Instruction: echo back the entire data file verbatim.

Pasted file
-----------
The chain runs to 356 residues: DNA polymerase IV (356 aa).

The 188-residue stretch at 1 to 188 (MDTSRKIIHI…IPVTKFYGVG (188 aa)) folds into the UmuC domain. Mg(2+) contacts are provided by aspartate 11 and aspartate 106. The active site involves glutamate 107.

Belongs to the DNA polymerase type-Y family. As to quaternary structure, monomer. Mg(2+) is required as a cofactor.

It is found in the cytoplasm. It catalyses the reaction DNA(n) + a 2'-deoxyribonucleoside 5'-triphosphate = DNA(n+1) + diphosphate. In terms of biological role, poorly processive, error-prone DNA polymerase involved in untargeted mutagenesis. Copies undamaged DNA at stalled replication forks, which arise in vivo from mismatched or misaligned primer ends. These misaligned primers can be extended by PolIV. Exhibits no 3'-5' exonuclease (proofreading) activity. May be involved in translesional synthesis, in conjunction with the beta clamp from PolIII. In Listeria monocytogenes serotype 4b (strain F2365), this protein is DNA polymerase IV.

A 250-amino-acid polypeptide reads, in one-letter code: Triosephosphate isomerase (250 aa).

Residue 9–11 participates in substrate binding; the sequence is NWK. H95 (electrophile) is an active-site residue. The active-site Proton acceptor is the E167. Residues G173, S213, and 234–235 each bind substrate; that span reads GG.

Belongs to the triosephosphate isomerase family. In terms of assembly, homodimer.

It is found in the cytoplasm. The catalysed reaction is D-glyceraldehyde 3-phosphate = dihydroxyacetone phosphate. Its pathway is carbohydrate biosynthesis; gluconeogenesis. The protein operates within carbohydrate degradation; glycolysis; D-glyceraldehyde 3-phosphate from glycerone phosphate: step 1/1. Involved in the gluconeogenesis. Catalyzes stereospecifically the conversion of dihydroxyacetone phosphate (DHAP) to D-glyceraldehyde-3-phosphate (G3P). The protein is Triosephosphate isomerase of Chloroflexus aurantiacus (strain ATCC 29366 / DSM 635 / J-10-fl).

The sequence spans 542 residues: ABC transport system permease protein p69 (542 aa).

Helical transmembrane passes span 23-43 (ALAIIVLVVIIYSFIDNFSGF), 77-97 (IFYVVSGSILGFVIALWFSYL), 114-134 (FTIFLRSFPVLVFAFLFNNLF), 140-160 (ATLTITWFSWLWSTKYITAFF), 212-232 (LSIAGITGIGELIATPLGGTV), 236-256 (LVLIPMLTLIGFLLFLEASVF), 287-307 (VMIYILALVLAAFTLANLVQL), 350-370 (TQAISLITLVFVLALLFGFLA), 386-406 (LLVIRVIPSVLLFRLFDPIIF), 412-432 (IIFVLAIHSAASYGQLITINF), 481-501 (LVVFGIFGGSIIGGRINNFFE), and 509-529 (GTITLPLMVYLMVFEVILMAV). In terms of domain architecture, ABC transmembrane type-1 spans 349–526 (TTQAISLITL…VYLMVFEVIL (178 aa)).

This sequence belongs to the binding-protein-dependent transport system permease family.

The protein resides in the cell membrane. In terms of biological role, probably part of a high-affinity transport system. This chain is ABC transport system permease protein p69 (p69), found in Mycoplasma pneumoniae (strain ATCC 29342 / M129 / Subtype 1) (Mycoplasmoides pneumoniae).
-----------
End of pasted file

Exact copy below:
The chain runs to 356 residues: DNA polymerase IV (356 aa).

The 188-residue stretch at 1 to 188 (MDTSRKIIHI…IPVTKFYGVG (188 aa)) folds into the UmuC domain. Mg(2+) contacts are provided by aspartate 11 and aspartate 106. The active site involves glutamate 107.

Belongs to the DNA polymerase type-Y family. As to quaternary structure, monomer. Mg(2+) is required as a cofactor.

It is found in the cytoplasm. It catalyses the reaction DNA(n) + a 2'-deoxyribonucleoside 5'-triphosphate = DNA(n+1) + diphosphate. In terms of biological role, poorly processive, error-prone DNA polymerase involved in untargeted mutagenesis. Copies undamaged DNA at stalled replication forks, which arise in vivo from mismatched or misaligned primer ends. These misaligned primers can be extended by PolIV. Exhibits no 3'-5' exonuclease (proofreading) activity. May be involved in translesional synthesis, in conjunction with the beta clamp from PolIII. In Listeria monocytogenes serotype 4b (strain F2365), this protein is DNA polymerase IV.

A 250-amino-acid polypeptide reads, in one-letter code: Triosephosphate isomerase (250 aa).

Residue 9–11 participates in substrate binding; the sequence is NWK. H95 (electrophile) is an active-site residue. The active-site Proton acceptor is the E167. Residues G173, S213, and 234–235 each bind substrate; that span reads GG.

Belongs to the triosephosphate isomerase family. In terms of assembly, homodimer.

It is found in the cytoplasm. The catalysed reaction is D-glyceraldehyde 3-phosphate = dihydroxyacetone phosphate. Its pathway is carbohydrate biosynthesis; gluconeogenesis. The protein operates within carbohydrate degradation; glycolysis; D-glyceraldehyde 3-phosphate from glycerone phosphate: step 1/1. Involved in the gluconeogenesis. Catalyzes stereospecifically the conversion of dihydroxyacetone phosphate (DHAP) to D-glyceraldehyde-3-phosphate (G3P). The protein is Triosephosphate isomerase of Chloroflexus aurantiacus (strain ATCC 29366 / DSM 635 / J-10-fl).

The sequence spans 542 residues: ABC transport system permease protein p69 (542 aa).

Helical transmembrane passes span 23-43 (ALAIIVLVVIIYSFIDNFSGF), 77-97 (IFYVVSGSILGFVIALWFSYL), 114-134 (FTIFLRSFPVLVFAFLFNNLF), 140-160 (ATLTITWFSWLWSTKYITAFF), 212-232 (LSIAGITGIGELIATPLGGTV), 236-256 (LVLIPMLTLIGFLLFLEASVF), 287-307 (VMIYILALVLAAFTLANLVQL), 350-370 (TQAISLITLVFVLALLFGFLA), 386-406 (LLVIRVIPSVLLFRLFDPIIF), 412-432 (IIFVLAIHSAASYGQLITINF), 481-501 (LVVFGIFGGSIIGGRINNFFE), and 509-529 (GTITLPLMVYLMVFEVILMAV). In terms of domain architecture, ABC transmembrane type-1 spans 349–526 (TTQAISLITL…VYLMVFEVIL (178 aa)).

This sequence belongs to the binding-protein-dependent transport system permease family.

The protein resides in the cell membrane. In terms of biological role, probably part of a high-affinity transport system. This chain is ABC transport system permease protein p69 (p69), found in Mycoplasma pneumoniae (strain ATCC 29342 / M129 / Subtype 1) (Mycoplasmoides pneumoniae).